Is Systemic Child Abuse By Powerful People And Institutions Too Horrifying For The Public To Accept?

by William Skink

The widespread sexual abuse of children is not something people really want to know about. Pedophiles are too often depicted as lone pervs with scraggly mustaches and 80’s style glasses driving vans around looking for vulnerable kids to snatch.

While these types of monsters do exist, the real evil of child sexual abuse is that its systemic and more likely to include powerful and prominent members of a community than socially isolated perverts who can be locked away when caught.

The system of abuse can’t be locked away. It must be dismantled. But before that can happen people have to face up to how rampant sexual abuse is within the halls of power. And I’m not just talking about the Catholic church.

A decade old report detailing abuse by UN Officials should be common public knowledge, if protecting children was actually a priority for the corporate media storytellers who gate-keep the scope of abuse from emerging. Despite the recent move by UK’s parliament to release the full report, I suspect these gate-keepers will continue gate-keeping (go to the article for links):

A groundbreaking United Nations report compiled in 2002 never saw the full light of day, until now. The UK Parliament recently published the entire document, which details the sexual exploitation of refugee children by those distributing “humanitarian aid,” as well as peacekeepers and personnel in positions of power in crisis-affected areas.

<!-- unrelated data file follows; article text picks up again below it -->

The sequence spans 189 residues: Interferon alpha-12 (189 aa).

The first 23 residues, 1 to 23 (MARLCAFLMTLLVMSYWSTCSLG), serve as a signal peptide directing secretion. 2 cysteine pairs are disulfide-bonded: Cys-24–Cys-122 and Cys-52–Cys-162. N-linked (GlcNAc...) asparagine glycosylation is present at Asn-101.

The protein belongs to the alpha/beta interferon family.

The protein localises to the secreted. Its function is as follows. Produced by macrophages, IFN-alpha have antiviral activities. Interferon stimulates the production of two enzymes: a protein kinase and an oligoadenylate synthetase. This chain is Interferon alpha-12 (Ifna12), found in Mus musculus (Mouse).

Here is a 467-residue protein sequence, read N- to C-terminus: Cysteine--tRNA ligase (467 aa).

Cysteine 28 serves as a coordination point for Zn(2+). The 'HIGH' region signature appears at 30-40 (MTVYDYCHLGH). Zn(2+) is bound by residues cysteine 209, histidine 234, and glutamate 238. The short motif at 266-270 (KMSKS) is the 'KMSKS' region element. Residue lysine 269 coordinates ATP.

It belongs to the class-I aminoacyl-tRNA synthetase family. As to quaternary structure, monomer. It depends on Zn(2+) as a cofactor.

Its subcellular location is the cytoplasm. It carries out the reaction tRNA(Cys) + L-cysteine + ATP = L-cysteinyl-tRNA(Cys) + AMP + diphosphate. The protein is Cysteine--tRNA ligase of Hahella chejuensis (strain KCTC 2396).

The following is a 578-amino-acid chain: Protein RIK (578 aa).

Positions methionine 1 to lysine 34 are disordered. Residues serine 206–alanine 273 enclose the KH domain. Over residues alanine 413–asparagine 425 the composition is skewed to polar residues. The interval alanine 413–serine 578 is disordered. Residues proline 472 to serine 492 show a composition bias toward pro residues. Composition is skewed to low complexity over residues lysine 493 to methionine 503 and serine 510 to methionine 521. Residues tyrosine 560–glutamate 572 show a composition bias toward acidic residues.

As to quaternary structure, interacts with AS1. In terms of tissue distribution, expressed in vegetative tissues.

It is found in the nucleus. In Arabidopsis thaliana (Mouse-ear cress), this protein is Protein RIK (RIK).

The publication of a summary version of the report caused a global furor in 2002, eventually leading to some policy changes. However, these efforts have proven woefully insufficient in light of ongoing scandals, including but not limited to the recent Oxfam debacle, the Zoe’s Ark scandal, allegations of horrific sexual abuse in the Central African Republic by UN forces, and the Laura Silsby incident. All of these cases (and many others) occurred after the partial publication of the UNHCR report, pointing to one unsavory conclusion:

Aid work is not a vehicle of charity, but is, in a very real sense, a cover for atrocity. It is a weapon, a blunt instrument of power that is wielded to exploit the most vulnerable populations in crisis around the world. We can now state that sentiment as fact, not opinion.

If people understood the scope of what is happening to vulnerable minors across the globe, I think even the tribal identification of party politics would start losing cohesion. Donald Trump and Bill Clinton have billionaire pedophile Jeffrey Epstein in common, after all.

About Travis Mateer

I'm an artist and citizen journalist living and writing in Montana. You can contact me here: willskink at yahoo dot com
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